At a university as large as the University of Texas at Austin, there are a lot of areas in need of improvement. A lot of these improvements can be made as soon as the university chooses to make them. This summer, as the university seeks to improve upon campus life with restructured summer orientation, we are glad they feel the same way.
When older classes entered the university, summer orientation felt like a series of chores and rushed meetings that left little opportunity to connect with campus or other students.
But, this summer, the university will mandate only two wing meetings, instead of five, along with several small-group meetings, which Joey Williams, communications coordinator for the Office of the Executive Vice President and Provost, said has a positive impact on student success and retention.
The university has also transferred less exciting lectures, like the Bevonomics personal finance program, to an electronic medium. These shifts will make orientation a more engaging experience without detracting from student learning.
While the number of courses offered at orientation will be roughly the same, there will be fewer required, which will create more time for students to connect with campus and each other.
The emphasis on community, in conjunction with other programs, allows for more free time and sends the message that safety and respect are integral parts of campus culture from the freshman class’ first day.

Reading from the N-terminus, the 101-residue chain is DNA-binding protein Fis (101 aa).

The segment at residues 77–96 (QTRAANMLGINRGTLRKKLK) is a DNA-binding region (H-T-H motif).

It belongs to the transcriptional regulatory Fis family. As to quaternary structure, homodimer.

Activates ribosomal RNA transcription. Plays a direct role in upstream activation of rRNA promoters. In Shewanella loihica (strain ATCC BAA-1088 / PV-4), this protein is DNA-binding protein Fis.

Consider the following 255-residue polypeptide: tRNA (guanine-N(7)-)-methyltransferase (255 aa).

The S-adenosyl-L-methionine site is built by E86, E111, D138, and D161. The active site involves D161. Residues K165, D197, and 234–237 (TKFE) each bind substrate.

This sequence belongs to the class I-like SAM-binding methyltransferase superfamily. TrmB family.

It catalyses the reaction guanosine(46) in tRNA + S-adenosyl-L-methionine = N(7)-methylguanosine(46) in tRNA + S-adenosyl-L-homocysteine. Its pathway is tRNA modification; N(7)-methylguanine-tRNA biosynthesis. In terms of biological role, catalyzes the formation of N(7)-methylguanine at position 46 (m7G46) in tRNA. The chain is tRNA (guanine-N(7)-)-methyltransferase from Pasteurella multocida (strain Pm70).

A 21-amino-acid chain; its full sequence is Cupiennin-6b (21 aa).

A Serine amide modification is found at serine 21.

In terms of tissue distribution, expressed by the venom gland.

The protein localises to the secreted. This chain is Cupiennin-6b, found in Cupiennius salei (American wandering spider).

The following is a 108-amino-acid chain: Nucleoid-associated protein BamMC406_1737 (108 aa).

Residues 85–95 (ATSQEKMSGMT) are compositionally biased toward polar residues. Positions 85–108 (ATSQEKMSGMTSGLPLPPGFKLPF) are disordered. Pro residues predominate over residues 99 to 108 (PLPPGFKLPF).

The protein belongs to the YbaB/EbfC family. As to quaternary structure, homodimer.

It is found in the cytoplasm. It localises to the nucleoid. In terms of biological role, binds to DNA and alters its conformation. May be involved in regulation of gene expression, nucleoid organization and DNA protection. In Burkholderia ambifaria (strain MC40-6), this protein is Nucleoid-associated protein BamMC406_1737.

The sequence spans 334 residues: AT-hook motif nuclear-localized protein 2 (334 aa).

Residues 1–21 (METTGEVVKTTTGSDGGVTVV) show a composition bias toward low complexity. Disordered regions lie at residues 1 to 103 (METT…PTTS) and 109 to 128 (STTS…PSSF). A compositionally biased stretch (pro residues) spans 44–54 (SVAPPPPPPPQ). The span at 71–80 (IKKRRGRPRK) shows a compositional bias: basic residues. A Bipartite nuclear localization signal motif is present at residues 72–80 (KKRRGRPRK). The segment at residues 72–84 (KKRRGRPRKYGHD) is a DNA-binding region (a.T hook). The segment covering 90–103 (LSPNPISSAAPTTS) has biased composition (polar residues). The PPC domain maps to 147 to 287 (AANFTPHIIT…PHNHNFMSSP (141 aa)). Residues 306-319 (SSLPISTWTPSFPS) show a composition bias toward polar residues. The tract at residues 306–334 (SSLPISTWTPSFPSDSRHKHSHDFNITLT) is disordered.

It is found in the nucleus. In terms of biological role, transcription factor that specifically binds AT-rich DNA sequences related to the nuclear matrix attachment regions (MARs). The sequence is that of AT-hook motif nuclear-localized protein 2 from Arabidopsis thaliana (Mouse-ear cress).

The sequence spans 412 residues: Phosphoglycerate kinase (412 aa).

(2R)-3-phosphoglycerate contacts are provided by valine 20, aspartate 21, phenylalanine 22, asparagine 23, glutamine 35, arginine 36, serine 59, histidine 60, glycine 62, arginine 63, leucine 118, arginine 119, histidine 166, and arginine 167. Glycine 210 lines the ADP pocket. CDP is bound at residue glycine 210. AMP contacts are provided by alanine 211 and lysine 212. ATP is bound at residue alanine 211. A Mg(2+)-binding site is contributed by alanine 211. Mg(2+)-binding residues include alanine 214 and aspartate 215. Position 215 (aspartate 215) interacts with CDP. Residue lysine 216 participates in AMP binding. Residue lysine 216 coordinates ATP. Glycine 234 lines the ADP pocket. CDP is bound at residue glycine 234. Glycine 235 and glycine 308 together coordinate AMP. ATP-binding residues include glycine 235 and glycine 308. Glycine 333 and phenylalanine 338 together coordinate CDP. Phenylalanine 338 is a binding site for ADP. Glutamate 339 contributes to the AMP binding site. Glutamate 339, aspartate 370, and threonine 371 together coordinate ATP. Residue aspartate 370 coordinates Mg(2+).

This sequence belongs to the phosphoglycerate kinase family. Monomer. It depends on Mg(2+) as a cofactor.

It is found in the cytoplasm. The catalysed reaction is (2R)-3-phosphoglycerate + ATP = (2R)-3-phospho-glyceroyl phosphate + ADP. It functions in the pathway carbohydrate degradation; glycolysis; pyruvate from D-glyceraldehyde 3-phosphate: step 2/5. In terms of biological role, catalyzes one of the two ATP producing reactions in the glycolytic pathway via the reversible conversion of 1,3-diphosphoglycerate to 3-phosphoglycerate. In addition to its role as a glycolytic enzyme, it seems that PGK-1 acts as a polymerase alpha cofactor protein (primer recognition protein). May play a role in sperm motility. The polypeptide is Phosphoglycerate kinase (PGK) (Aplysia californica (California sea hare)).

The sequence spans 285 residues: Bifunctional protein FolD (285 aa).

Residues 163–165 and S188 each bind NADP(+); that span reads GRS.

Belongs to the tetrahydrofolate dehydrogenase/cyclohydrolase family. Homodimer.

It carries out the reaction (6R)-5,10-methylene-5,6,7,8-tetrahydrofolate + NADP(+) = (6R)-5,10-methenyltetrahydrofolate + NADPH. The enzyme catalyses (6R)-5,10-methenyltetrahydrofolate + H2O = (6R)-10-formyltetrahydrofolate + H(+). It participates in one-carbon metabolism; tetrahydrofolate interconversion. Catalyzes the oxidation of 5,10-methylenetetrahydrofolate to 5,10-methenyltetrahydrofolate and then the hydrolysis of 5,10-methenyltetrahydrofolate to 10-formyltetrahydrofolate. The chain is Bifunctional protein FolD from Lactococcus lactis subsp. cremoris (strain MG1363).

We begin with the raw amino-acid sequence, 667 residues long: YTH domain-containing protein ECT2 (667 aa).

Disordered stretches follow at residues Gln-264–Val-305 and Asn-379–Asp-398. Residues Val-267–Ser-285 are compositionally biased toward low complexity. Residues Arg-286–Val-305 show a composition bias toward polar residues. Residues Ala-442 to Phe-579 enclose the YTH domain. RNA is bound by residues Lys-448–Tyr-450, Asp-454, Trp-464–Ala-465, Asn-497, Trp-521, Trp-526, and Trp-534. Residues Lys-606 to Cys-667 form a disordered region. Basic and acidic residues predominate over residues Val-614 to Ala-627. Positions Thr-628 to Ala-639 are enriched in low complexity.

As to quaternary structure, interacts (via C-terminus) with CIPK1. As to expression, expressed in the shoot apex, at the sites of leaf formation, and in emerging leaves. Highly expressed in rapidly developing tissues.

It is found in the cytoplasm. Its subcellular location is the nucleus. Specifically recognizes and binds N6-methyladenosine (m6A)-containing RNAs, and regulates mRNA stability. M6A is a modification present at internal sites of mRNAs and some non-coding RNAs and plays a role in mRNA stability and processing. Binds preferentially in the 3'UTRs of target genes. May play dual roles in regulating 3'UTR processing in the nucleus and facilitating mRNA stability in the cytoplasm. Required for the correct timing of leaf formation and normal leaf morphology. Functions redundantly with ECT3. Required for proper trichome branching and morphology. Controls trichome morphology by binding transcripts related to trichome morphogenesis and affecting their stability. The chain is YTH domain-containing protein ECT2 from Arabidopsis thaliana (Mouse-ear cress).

This summer, the New Students Services Office and University Health Services’ Health Promotion Resource Center will partner to launch Think About It, an online education program, at orientations. The four-pronged interactive system aims to educate incoming students on alcohol and drug use, similar to older classes’ experience with Alcohol Edu.
The program implements interactive features that collect and source data to participants with a follow-up feature eight weeks into the fall semester to monitor student health. According to Jessica Wagner, manager of health promotion at UHS, checking student expectations of partying and relationships is a vital step towards creating healthier behaviors.
Think About It also includes two education sections on sexual assault and healthy relationships. The inclusion of relationship violence in mandatory health training for all incoming students will emphasize safety in our campus culture. According to Counseling and Mental Health Center employee and Voices Against Violence prevention specialist Erin Burrows, preventing campus sexual assaults begins with such education and awareness.
No online education program can totally eliminate the issues of risky partying and sexual violence. But we see potential in the inclusion of sexual violence in a conversation about unhealthy social behaviors along with an emphasis on safety and community-building at orientation. This inclusion sends a direct message about what will and will not be tolerated in our community.
With a new education program, a greater emphasis on safety and a fresh orientation schedule, we believe that this orientation will create the greatest opportunity for students to have the resources and training necessary to reach their fullest potential as students and members of our campus community.
Correction: Erin Burrows was previously listed as a UHS employee.